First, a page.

My official day of quitting smoking starts on 4th Jan 2017. Ive been smoking for 19 years. I did not read up on anything about any side effects after quitting. All i know was on a crave to smoke. But after u read up, there is actually a plan to quit in stages. Maybe to avoid any bad or worse side effects. I quit ‘cold turkey’. The doctor’s are saying, that is the most effective and best way. But, im encountering the same problem with the rest of the readers here too. I have chest pains, the sharp ones… i even have palpitations!! This is the most scariest of all. Blood test, ECG, urine are all good results. Except for my good cholesterol on a lower side. Need to do more exercise and swallow some fish oil. I guess, there is nothing to worry about after reading that most are going through the same thing. But no matter what, its still worrying right. Im with you. I told myself, i have sinned by smoking, and to purify the body, i need to go thru some body repairs. Eat healthily. Google on some fruits juices that will help. Really, it helps.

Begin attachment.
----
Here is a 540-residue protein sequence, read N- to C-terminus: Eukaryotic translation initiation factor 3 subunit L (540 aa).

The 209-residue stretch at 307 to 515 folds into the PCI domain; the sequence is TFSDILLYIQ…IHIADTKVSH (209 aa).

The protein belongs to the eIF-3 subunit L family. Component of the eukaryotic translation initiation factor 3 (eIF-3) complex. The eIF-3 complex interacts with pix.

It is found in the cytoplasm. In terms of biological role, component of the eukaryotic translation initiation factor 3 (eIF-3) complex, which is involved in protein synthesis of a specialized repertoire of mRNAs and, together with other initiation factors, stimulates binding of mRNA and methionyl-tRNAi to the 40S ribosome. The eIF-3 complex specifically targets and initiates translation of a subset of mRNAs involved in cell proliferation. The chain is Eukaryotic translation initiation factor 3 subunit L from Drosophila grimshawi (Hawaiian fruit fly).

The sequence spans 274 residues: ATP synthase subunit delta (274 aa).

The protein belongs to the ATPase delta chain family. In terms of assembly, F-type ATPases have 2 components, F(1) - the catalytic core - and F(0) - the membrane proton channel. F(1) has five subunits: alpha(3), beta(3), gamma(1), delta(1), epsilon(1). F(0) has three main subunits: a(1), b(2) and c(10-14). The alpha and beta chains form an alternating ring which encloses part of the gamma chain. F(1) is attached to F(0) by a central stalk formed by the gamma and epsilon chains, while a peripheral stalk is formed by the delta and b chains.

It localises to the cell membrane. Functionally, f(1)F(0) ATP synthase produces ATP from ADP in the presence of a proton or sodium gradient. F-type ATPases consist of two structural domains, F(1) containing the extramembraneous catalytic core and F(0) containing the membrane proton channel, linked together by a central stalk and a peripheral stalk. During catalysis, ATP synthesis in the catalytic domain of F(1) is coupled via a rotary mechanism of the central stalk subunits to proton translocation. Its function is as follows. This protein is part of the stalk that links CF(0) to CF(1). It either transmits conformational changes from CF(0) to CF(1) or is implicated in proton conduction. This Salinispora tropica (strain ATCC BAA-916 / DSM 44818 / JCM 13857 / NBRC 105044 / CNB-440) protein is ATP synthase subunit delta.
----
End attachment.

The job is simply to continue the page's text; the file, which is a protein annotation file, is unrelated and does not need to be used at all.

CONDITIONS OF USE AND IMPORTANT INFORMATION: This information is meant to supplement, not replace advice from your doctor or healthcare provider and is not meant to cover all possible uses, precautions, interactions or adverse effects. This information may not fit your specific health circumstances. Never delay or disregard seeking professional medical advice from your doctor or other qualified health care provider because of something you have read on WebMD. You should always speak with your doctor or health care professional before you start, stop, or change any prescribed part of your health care plan or treatment and to determine what course of therapy is right for you.
Alkylating agents are the oldest group of chemotherapeutics in use today. Originally derived from mustard gas used in World War I , there are now many types of alkylating agents in use.  They are so named because of their ability to alkylate many molecules, including proteins , RNA and DNA . This ability to bind covalently to DNA via their alkyl group is the primary cause for their anti-cancer effects.  DNA is made of two strands and the molecules may either bind twice to one strand of DNA (intrastrand crosslink) or may bind once to both strands (interstrand crosslink). If the cell tries to replicate crosslinked DNA during cell division , or tries to repair it, the DNA strands can break. This leads to a form of programmed cell death called apoptosis .   Alkylating agents will work at any point in the cell cycle and thus are known as cell cycle-independent drugs. For this reason the effect on the cell is dose dependent; the fraction of cells that die is directly proportional to the dose of drug.